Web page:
Riverside County leaders give tentative OK to light pollution ordinance

Security light
Security light
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Amateur astronomers are among those speaking out in favor of a Riverside County ordinance aimed at curbing light pollution. The county’s given tentative approval to the so-called “light trespass” law.

Like a lightbulb clicking on above his head, Supervisor John Tavaglione got the idea for the law after getting complaints from William Larsen.

“These are supposedly security lights," Larsen said. "Don’t have ‘em coming into my bedroom allowing me to read a book in bed at 2 a.m. without the lights on.”

Larsen showed Riverside County supervisors pictures of his Corona-area home at night, illuminated by a neighbor’s prison yard-like security lights. He says the lights bring many sleepless nights.

John Garrett says they also bring lots of starless nights. He’s a Wildomar astronomer and member of the International Dark Sky Association. He gets lots of complaints from backyard stargazers.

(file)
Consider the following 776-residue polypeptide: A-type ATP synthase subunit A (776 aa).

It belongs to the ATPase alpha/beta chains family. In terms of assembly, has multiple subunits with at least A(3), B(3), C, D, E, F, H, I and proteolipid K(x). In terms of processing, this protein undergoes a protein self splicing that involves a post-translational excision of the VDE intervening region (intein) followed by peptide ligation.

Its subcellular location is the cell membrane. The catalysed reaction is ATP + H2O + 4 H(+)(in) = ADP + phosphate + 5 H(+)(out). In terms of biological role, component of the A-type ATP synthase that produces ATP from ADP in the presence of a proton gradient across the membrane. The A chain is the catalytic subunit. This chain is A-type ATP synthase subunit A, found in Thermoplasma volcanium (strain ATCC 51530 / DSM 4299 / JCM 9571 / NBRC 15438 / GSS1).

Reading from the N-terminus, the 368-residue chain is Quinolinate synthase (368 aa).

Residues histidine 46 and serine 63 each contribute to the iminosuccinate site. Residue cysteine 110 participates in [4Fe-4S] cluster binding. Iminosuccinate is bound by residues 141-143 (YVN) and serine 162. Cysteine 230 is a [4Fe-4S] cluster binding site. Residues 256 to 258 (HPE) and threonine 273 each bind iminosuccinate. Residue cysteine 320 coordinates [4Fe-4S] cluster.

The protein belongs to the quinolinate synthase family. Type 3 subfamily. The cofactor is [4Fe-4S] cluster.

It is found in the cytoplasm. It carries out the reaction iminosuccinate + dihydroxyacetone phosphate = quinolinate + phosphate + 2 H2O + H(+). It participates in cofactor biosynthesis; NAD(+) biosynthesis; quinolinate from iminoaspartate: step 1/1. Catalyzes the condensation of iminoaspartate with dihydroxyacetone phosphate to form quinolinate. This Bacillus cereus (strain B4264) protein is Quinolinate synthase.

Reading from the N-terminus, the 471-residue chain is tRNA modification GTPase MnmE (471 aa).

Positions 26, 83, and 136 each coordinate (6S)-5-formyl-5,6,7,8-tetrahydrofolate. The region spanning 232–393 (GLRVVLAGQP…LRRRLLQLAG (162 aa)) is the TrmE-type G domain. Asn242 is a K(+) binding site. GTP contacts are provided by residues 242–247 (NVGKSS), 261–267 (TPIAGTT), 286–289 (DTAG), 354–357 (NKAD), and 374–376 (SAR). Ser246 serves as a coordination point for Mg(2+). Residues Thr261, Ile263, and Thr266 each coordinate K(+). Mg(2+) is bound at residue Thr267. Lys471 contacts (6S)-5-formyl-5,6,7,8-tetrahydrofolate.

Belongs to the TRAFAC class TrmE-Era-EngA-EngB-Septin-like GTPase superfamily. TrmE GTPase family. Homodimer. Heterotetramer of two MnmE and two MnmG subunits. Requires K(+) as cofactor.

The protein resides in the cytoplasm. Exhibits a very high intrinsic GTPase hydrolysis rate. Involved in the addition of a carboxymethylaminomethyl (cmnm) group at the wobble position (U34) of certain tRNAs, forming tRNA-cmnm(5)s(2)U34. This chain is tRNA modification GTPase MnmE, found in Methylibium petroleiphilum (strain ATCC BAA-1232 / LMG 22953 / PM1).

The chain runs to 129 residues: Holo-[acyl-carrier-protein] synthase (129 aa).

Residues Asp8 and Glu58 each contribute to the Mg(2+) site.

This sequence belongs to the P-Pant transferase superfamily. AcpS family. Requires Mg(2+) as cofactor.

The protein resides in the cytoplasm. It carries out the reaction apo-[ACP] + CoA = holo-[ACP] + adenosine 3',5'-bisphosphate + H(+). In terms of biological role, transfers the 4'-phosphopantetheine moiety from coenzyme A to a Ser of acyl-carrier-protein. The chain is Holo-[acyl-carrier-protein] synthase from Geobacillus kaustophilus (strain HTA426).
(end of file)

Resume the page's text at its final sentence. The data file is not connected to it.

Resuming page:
“'Hey, I used to be able to enjoy the backyard looking at the stars with my children. Now I can’t. Is there anything I can do to get my neighbor to stop shining that floodlight at me?' This ordinance will help change that," Garrett said, "and I hope it becomes a model for our cities to adopt as well.”

The new ordinance would require residents to shield bright exterior lights and point them away from other properties and public streets. Riverside County Supervisor Jeff Stone supports the ordinance but wants to add some exemptions.

“How will this affect electric billboards?" Stone said. "We have athletic fields on school sites, and I’m concerned about enforceability. Are we going to have the light police? I want to see it enforced but I’m not sure this is going to be a top priority for a sheriff’s department. I understand the motivation but I worry about broad-brushing and the ramifications it can have on us.”

There will be exemptions for public safety agencies, public monuments and some decorative holiday lights. Light ordinance violators could be fined up to $500. Riverside County supervisors will have a final vote on the ordinance next month.